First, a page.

Word of the Day


audio pronunciation
October 23, 2012
: characterized by brute force without finesse
Monday night's game, between two teams known for their hard-hitting, aggressive styles, promises to be entertaining if you like smashmouth football.

"The Tigers earned the win behind a smashmouth rushing attack and a passing game that was effective when it needed to be." — From an article by sportswriter Kyle Kendrick in The Ponca City News (Oklahoma), September 23, 2012
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Did You Know?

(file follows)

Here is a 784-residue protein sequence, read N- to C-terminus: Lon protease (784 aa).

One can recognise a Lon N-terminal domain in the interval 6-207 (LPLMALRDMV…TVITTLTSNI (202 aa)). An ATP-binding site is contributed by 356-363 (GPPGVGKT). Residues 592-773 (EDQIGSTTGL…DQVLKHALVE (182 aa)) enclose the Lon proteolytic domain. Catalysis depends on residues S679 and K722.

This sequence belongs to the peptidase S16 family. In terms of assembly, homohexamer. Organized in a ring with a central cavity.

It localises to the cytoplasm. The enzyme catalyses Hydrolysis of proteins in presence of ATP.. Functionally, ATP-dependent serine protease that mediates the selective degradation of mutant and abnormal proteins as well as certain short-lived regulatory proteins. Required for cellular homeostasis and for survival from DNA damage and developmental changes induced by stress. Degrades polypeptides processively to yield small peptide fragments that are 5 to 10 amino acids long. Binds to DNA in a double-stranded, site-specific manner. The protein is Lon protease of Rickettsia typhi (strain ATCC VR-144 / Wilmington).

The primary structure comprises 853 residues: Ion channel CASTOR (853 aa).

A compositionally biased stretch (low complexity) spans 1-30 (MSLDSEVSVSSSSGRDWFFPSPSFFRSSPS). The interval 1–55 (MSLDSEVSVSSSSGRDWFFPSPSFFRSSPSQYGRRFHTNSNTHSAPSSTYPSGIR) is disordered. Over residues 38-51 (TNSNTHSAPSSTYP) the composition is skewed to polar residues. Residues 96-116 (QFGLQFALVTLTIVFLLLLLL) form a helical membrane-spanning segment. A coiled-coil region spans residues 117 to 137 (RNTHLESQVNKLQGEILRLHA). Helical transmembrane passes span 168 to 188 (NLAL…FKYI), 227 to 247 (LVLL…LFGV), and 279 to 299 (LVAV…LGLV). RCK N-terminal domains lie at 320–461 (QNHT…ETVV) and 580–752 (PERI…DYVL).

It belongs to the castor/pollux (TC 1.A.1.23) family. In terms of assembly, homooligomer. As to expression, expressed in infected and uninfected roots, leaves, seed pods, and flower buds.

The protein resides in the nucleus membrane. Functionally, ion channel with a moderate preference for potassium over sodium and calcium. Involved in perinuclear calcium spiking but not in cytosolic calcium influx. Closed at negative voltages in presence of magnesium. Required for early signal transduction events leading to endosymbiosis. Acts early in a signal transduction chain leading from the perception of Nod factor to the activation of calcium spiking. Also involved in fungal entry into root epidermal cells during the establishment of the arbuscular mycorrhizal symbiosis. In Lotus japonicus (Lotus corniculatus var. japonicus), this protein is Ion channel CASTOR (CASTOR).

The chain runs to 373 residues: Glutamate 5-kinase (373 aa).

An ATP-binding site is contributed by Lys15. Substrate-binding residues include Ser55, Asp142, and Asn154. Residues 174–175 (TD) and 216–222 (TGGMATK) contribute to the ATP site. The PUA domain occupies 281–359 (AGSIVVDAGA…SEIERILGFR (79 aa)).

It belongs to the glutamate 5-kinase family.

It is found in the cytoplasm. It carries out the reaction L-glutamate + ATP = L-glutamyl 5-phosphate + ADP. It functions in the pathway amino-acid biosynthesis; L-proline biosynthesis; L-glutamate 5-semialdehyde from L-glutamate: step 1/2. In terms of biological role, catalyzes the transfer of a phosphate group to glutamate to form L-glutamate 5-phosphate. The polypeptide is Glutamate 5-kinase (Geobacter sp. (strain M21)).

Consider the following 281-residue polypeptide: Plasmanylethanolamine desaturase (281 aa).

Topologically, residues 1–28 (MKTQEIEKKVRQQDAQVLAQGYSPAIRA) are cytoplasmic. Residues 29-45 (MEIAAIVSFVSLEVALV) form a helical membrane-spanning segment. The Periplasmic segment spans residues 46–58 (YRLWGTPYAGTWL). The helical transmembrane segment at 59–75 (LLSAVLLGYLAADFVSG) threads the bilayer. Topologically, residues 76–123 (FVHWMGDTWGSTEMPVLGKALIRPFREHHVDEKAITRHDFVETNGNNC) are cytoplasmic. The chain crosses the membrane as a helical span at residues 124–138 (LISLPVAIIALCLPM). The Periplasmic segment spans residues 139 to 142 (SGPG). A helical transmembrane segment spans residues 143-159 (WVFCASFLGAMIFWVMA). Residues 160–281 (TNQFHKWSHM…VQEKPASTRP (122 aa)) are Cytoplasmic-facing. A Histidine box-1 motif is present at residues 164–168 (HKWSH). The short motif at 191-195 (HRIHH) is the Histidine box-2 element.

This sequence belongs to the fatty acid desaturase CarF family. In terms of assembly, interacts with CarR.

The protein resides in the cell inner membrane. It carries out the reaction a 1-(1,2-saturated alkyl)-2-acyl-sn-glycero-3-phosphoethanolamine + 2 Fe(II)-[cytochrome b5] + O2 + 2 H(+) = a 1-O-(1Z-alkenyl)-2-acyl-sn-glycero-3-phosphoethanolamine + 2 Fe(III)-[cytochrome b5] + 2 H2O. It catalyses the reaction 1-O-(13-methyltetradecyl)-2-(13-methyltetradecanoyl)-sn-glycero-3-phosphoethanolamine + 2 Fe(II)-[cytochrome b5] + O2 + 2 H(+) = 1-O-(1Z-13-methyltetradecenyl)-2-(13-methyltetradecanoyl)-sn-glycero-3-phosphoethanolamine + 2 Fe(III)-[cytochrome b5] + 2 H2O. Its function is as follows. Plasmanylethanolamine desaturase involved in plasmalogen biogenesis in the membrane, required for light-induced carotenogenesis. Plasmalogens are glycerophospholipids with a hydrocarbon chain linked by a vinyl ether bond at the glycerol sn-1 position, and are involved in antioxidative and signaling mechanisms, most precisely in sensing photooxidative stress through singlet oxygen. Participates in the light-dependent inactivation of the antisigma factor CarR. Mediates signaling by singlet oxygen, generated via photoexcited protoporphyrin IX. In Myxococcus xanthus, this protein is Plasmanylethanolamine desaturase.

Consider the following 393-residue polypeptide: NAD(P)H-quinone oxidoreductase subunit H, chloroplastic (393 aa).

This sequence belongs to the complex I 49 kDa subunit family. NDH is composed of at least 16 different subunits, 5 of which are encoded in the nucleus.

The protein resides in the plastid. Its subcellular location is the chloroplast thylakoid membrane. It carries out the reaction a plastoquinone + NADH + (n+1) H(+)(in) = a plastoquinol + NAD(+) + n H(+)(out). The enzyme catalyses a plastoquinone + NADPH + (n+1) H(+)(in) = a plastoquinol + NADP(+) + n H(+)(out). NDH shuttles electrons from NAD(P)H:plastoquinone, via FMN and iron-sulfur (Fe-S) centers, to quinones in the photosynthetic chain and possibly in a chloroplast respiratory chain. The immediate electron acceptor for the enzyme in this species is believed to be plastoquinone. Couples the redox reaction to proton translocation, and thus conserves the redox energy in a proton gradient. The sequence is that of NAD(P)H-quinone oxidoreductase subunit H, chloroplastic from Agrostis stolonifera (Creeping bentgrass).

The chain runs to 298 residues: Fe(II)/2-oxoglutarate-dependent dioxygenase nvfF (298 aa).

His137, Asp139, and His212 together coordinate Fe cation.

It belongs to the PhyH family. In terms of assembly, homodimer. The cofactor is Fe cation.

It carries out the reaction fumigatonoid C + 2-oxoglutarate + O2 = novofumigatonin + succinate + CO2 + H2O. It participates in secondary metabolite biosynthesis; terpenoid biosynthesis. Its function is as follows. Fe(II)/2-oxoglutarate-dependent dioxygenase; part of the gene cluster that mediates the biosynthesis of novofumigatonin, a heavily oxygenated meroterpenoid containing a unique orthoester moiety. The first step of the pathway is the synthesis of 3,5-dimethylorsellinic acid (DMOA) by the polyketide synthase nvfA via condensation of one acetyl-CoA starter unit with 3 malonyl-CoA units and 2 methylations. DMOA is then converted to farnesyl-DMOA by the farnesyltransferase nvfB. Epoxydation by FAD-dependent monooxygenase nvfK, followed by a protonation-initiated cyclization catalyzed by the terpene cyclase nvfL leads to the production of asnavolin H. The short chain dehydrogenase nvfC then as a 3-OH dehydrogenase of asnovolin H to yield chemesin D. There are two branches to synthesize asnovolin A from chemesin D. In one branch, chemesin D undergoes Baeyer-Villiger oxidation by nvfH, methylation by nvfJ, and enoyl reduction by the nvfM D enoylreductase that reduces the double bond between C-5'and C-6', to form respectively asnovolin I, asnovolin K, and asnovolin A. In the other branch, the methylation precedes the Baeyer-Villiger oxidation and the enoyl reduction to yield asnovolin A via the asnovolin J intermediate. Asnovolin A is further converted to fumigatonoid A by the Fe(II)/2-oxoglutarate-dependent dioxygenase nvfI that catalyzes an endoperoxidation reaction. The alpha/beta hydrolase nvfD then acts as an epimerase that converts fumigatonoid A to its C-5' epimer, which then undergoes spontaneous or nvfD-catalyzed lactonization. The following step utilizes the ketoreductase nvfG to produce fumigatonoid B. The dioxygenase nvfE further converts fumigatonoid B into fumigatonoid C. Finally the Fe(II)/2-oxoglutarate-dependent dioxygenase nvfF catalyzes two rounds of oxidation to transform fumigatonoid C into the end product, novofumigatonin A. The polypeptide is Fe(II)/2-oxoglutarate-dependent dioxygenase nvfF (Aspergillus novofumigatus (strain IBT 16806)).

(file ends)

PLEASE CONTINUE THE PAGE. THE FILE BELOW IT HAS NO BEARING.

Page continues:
"Smashmouth" crashed its way into the English language during the 1984 football season to describe the brutally hard-hitting play that is characteristic of the game. It has since been used to describe similar physicality in other contact sports, such as hockey and basketball, and has even forced its way out of the realm of sports into politics; we’ve been using it to describe hardball tactics in politics since the 1984 U.S. presidential election. However, this political application of "smashmouth" has yet to make it into the end zone. It occurs too rarely in English to merit its own sense in the dictionary.

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